Case For and Against Generalized Exchange

Consider the case for and against the more general use of the powerful results of the workplace-marketplace synthesis. The bae argument for usage is its consistency with Edmond Malinvaud’s (1977) insightful description of superior theory: “…the characteristics of great theoretical achievements [are] clear foundations, consistency with many observed facts, unification of theories which previously appeared as fundamentally distinct.”

The two-venue model grounds wage setting in optimization and general decision-rule equilibrium, protecting the theory from being misled by convenient, arbitrary, evidence-inconsistent labor pricing. It provides a rich, evidence-consistent environment for productive analysis. The  cornucopia of consequential new, rational-behavior facts to be built upon features downward nominal wage rigidity over stationary business cycles, chronic wage rent, the existence of involuntary job loss in the millions in response to aggregate demand disturbances, the critical distinction between stationary and nonstationary total-spending contractions, the existence of both temporary layoffs and permanent job downsizing, the exclusive location of rational wage rigidities and involuntary job loss in large, highly specialized firms restricted by information-challenged workplaces, and the existence of large human-resources departments that design intra-firm exchange mechanisms and set a substantial share of wages in modern economies.

The generalization of rational exchange from the marketplace to workplaces restricted by information asymmetries furthermore accommodates extreme  instability that can transform garden-variety recessions into depression. The 1930s depression, the 1970s stagflation, the 1980s great downsizing, the 1990s virtuous cycle, the 2000s Great Recession, its subsequent slow recovery, and the 2020s rapid recovery from the mass COVID shutdown are provided more evidence-consistent explanations than does market-centric NK theory.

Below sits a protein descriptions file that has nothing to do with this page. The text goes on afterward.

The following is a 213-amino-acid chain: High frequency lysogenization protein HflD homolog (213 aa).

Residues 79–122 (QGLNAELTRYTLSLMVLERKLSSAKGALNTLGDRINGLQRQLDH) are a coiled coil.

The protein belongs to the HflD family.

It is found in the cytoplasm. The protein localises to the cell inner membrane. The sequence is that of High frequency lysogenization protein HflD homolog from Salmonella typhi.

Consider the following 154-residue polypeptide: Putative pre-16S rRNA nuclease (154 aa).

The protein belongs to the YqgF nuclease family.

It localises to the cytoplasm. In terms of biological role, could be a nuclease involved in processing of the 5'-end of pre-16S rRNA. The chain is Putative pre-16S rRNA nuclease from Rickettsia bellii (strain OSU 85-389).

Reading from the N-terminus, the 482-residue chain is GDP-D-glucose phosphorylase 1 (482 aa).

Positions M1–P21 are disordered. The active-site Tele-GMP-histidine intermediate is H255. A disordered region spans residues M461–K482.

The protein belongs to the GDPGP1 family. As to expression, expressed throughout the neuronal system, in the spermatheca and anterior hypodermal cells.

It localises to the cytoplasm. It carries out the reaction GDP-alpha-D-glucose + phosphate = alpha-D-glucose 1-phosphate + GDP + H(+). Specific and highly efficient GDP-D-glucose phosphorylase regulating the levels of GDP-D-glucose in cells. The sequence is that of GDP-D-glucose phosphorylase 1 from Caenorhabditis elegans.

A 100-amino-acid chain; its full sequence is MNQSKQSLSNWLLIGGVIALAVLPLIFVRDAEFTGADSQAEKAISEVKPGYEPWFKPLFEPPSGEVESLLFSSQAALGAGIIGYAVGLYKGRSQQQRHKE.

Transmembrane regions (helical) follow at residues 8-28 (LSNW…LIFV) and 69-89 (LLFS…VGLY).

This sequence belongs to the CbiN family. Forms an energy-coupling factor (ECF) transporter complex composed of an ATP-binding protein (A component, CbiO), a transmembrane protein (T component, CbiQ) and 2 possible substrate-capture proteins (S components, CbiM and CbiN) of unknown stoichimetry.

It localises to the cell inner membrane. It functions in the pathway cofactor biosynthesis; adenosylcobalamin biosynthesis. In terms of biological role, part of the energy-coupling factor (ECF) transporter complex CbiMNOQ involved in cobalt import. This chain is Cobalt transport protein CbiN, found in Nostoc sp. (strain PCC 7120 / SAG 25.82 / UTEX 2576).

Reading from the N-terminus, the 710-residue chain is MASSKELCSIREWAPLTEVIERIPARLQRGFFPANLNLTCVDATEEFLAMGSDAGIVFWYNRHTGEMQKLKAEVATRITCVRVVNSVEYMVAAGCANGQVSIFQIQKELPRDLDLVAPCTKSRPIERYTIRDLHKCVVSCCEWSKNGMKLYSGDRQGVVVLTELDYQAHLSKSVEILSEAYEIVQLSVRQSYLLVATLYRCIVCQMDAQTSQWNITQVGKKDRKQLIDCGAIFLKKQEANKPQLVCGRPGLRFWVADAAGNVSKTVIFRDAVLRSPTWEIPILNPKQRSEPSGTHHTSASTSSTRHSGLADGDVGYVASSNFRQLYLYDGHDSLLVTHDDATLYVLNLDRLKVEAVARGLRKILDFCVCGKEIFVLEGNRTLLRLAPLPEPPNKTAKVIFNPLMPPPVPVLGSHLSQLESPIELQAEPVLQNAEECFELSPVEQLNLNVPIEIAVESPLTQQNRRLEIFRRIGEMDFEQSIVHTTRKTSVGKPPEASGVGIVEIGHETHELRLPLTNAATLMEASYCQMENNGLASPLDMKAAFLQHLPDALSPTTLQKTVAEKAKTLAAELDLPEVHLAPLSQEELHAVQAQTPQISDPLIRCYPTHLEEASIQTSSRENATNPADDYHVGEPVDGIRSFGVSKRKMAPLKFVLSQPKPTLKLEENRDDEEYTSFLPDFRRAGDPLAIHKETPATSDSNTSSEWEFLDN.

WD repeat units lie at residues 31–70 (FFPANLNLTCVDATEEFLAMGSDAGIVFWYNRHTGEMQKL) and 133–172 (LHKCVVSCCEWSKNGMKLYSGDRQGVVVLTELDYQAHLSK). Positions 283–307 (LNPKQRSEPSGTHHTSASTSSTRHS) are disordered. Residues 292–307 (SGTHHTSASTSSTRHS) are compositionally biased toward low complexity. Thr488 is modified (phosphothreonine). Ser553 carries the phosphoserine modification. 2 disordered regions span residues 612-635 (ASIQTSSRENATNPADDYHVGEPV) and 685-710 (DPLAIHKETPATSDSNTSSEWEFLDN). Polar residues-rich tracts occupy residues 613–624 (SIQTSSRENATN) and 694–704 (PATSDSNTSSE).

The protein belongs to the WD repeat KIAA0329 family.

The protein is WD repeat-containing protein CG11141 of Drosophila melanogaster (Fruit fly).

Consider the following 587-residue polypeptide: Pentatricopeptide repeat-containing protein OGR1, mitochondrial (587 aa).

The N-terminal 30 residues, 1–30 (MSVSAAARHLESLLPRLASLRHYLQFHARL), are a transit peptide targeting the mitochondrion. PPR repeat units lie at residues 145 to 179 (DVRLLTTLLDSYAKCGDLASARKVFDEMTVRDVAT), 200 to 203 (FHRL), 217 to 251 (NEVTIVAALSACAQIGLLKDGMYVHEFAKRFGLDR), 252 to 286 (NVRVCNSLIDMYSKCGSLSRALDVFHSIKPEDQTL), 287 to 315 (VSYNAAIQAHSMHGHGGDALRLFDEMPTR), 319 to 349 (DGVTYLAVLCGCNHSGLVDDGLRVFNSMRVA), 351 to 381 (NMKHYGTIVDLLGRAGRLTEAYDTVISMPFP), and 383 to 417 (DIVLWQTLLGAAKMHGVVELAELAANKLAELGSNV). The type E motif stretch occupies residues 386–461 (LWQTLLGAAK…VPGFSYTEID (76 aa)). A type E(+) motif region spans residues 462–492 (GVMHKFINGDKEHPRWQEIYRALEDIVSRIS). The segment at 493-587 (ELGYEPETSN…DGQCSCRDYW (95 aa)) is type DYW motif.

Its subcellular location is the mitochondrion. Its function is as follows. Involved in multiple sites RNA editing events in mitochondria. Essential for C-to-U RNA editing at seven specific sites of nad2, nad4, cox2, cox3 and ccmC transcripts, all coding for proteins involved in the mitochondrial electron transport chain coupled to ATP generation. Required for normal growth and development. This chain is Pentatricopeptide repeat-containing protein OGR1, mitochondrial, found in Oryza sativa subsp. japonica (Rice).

What argues against the use of the intuitive workplace generalization of rational exchange? Little objection has been raised about the  intra-firm model itself. NK theorists familiar with the generalized-exchange theory accept that it is not wrong. Instead, critics argue that it is insufficiently useful to justify the cost of introducing the second (workplace) venue. That cost includes investment in human capital needed to understand what actually goes on inside large, highly specialized establishments. Herbert Simon and his colleagues in their close study of rational behavior occurring inside such organizations have alerted economists to the inherently great difference from goings-on in the marketplace. Despite the substantial share of total employment and wage income that occurs in firms with human-resource departments, leading NK theorists still insist on assigning little significance to the necessity of the workplace venue to accommodate the substantial incidence of asymmetric employer-employee workplace information. That choice, along with the multitude of other drawbacks, is surely something of a conundrum for economists who teach as doctrine Akerlof’s market for lemons.

Blog Type: New Keynesian